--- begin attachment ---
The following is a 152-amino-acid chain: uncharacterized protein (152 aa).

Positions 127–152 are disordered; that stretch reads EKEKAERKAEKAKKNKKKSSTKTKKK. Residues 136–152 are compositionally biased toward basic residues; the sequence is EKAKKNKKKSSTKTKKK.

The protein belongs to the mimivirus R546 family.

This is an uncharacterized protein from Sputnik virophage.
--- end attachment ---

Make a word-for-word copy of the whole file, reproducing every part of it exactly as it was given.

The following is a 152-amino-acid chain: uncharacterized protein (152 aa).

Positions 127–152 are disordered; that stretch reads EKEKAERKAEKAKKNKKKSSTKTKKK. Residues 136–152 are compositionally biased toward basic residues; the sequence is EKAKKNKKKSSTKTKKK.

The protein belongs to the mimivirus R546 family.

This is an uncharacterized protein from Sputnik virophage.